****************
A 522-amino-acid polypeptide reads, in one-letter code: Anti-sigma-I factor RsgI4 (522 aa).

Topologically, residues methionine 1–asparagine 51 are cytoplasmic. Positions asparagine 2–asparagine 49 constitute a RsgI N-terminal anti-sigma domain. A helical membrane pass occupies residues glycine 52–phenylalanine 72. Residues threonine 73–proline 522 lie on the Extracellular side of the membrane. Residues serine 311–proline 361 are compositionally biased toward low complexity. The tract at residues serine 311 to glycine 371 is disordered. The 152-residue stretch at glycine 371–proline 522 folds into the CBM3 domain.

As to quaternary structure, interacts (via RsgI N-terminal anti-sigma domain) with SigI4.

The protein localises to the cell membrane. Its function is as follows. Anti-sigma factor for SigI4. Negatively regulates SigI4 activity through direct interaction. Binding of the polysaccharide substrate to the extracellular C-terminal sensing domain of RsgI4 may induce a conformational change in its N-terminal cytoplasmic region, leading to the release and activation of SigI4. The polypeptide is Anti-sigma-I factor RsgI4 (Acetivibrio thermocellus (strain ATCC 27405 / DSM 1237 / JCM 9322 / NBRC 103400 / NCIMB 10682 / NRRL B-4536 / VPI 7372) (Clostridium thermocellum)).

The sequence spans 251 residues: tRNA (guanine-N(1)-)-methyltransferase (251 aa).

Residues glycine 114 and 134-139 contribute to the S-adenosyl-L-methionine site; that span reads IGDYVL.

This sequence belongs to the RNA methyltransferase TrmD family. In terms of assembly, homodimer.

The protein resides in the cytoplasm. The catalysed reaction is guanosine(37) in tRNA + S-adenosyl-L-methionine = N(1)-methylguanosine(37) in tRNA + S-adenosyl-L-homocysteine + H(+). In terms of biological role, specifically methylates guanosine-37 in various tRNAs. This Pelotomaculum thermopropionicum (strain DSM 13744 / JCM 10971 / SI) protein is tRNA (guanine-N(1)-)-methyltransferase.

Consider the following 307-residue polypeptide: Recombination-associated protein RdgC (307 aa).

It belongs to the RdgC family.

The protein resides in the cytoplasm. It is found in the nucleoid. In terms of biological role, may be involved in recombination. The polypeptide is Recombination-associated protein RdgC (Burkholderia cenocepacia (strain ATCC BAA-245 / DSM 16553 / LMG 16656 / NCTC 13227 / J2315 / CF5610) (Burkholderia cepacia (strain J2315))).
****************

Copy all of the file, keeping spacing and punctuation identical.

A 522-amino-acid polypeptide reads, in one-letter code: Anti-sigma-I factor RsgI4 (522 aa).

Topologically, residues methionine 1–asparagine 51 are cytoplasmic. Positions asparagine 2–asparagine 49 constitute a RsgI N-terminal anti-sigma domain. A helical membrane pass occupies residues glycine 52–phenylalanine 72. Residues threonine 73–proline 522 lie on the Extracellular side of the membrane. Residues serine 311–proline 361 are compositionally biased toward low complexity. The tract at residues serine 311 to glycine 371 is disordered. The 152-residue stretch at glycine 371–proline 522 folds into the CBM3 domain.

As to quaternary structure, interacts (via RsgI N-terminal anti-sigma domain) with SigI4.

The protein localises to the cell membrane. Its function is as follows. Anti-sigma factor for SigI4. Negatively regulates SigI4 activity through direct interaction. Binding of the polysaccharide substrate to the extracellular C-terminal sensing domain of RsgI4 may induce a conformational change in its N-terminal cytoplasmic region, leading to the release and activation of SigI4. The polypeptide is Anti-sigma-I factor RsgI4 (Acetivibrio thermocellus (strain ATCC 27405 / DSM 1237 / JCM 9322 / NBRC 103400 / NCIMB 10682 / NRRL B-4536 / VPI 7372) (Clostridium thermocellum)).

The sequence spans 251 residues: tRNA (guanine-N(1)-)-methyltransferase (251 aa).

Residues glycine 114 and 134-139 contribute to the S-adenosyl-L-methionine site; that span reads IGDYVL.

This sequence belongs to the RNA methyltransferase TrmD family. In terms of assembly, homodimer.

The protein resides in the cytoplasm. The catalysed reaction is guanosine(37) in tRNA + S-adenosyl-L-methionine = N(1)-methylguanosine(37) in tRNA + S-adenosyl-L-homocysteine + H(+). In terms of biological role, specifically methylates guanosine-37 in various tRNAs. This Pelotomaculum thermopropionicum (strain DSM 13744 / JCM 10971 / SI) protein is tRNA (guanine-N(1)-)-methyltransferase.

Consider the following 307-residue polypeptide: Recombination-associated protein RdgC (307 aa).

It belongs to the RdgC family.

The protein resides in the cytoplasm. It is found in the nucleoid. In terms of biological role, may be involved in recombination. The polypeptide is Recombination-associated protein RdgC (Burkholderia cenocepacia (strain ATCC BAA-245 / DSM 16553 / LMG 16656 / NCTC 13227 / J2315 / CF5610) (Burkholderia cepacia (strain J2315))).